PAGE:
Last updated in March 2019
Germany and Nicaragua have enjoyed a long‑standing close friendship for many decades. This is partly due to the solidarity movements in both eastern and western Germany in the 1980s when the civil war was raging in Nicaragua. Thanks to 30 town twinnings and intensive development cooperation, relations between the two societies remain good.
There are close historical ties between the two countries dating back to the 19th century when Germans emigrated to Nicaragua. The German influence can be felt even today, particularly in the coffee‑growing region in northern Nicaragua. Around 1500 German nationals live in Nicaragua and a few hundred Nicaraguans in Germany.
In addition to the German Embassy, German institutions active in Nicaragua include the German‑Nicaraguan Chamber of Commerce and Industry, a bilingual German School, the Deutsche Gesellschaft für Internationale Zusammenarbeit (GIZ), Kreditanstalt für Wiederaufbau (KfW), and the Friedrich‑Ebert‑Stiftung and numerous other German NGOs.
Trade between the two countries was worth around 125 million euros in 2017 and the trade balance was almost even. Nicaragua’s main exports to Germany are agricultural products and its main imports from Germany are manufactured electrical goods and machinery. A German‑Nicaraguan investment protection and promotion agreement has been in force since 2001. Until the outbreak of the crisis in April 2018, a growing number of German tourists were discovering the land of lakes and volcanoes as a holiday destination. Around 18,000 Germans visited Nicaragua in 2017. The German companies Ritter Sport and Dräxlmaier are among Nicaragua’s biggest employers.
Governmental development cooperation between Germany and Nicaragua focuses on water. The aim of this programme is to strengthen national institutions in this sector so as to ensure sustainable management of national water resources and improved access to affordable and qualitatively adequate drinking-water and sanitation services for the general population. Through regional programmes, Germany is also supporting the development of renewable energies.
With aggregate development cooperation worth 1 billion euros, Germany has so far been one of the country’s principal bilateral donors. Germany, for example, cancelled Nicaragua’s bilateral debts totalling 492 million euros in June 2004 under the Heavily Indebted Poor Countries (HIPC) Initiative.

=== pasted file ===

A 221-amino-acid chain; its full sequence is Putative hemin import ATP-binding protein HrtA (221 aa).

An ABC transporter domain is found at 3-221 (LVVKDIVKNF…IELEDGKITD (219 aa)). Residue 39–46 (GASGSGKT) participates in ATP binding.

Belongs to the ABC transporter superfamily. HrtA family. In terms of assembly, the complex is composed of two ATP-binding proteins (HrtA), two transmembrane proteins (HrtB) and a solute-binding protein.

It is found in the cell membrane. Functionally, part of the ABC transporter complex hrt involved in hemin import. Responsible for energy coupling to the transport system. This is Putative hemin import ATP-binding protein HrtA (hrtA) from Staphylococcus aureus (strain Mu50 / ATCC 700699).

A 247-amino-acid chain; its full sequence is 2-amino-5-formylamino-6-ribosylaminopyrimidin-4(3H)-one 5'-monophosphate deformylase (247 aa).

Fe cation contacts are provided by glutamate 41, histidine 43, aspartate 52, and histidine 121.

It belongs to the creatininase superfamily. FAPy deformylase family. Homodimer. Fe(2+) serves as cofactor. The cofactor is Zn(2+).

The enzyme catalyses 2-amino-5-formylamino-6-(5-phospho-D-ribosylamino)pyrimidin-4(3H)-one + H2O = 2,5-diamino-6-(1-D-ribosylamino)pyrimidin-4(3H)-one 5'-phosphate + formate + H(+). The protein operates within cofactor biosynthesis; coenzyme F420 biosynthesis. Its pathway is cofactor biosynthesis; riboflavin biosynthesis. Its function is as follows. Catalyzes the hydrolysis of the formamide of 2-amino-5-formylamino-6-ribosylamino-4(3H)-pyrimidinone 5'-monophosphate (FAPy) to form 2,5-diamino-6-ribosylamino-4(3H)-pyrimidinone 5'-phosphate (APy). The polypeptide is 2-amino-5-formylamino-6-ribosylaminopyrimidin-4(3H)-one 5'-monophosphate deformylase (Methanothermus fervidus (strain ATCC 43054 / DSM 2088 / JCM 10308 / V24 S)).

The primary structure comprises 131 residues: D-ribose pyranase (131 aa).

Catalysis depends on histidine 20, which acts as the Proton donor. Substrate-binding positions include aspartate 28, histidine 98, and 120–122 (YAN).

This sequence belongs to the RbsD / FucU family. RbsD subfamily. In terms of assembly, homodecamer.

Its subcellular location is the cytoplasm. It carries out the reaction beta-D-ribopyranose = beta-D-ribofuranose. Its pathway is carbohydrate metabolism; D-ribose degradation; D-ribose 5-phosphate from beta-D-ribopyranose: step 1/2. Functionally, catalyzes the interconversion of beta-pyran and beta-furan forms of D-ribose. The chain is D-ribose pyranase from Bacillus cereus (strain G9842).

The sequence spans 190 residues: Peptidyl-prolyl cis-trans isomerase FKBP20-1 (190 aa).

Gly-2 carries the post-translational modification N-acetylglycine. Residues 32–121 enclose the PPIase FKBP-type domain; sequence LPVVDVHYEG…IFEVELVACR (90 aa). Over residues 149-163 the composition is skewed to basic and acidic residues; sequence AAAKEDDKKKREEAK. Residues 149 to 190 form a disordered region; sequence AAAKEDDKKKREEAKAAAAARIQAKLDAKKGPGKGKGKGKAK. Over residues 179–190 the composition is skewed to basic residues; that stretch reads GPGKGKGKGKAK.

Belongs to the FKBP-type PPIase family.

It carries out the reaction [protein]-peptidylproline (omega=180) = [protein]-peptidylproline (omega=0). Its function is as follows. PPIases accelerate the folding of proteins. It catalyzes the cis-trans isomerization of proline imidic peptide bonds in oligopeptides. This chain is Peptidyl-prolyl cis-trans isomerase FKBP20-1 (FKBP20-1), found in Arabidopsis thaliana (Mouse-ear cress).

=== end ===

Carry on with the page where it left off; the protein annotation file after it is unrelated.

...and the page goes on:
There is also extensive and long‑standing non‑governmental cooperation through churches, private bodies, political foundations and numerous town‑twinning arrangements. In addition, the Federal Government financially supports the work of multilateral institutions active in Nicaragua, such as the World Bank, the Inter‑American Development Bank, the International Monetary Fund and the United Nations.
Culture and education
The German School in Managua (Colegio Alemán Nicaragüense) which is funded by the Federal Government is a beacon of cultural relations between the two countries and is considered to be one of the best schools in the country. Some 800 German and Nicaraguan students are receiving a bilingual education there. Since the 2003 school year, students there have been able to obtain the Bachillerato Internacional, a qualification which enables them to study at institutions of higher education in Germany. In April 2016, the school was awarded the title Excellent German School Abroad for the second time. It celebrated its 50th anniversary in late 2017.
Moreover, the friendship between Germans and Nicaraguans is fostered by a whole host of private initiatives such as the Nicaragua Associations in Germany or the German-Nicaraguan Culture Initiative in Managua (Iniciativa Cultural Alemana Nicaragüense – ICAN). The two countries also have close literary ties: the Bertolt Brecht German-Nicaraguan Library in Managua (Biblioteca Alemana Nicaragüense) houses more than 9000 books. And the Nicaraguan authors Gioconda Belli, Ernesto Cardenal or Sergio Ramírez are also known and admired by German readers.
This text is intended as a source of basic information. It is regularly updated. No liability can be accepted for the accuracy or completeness of its contents.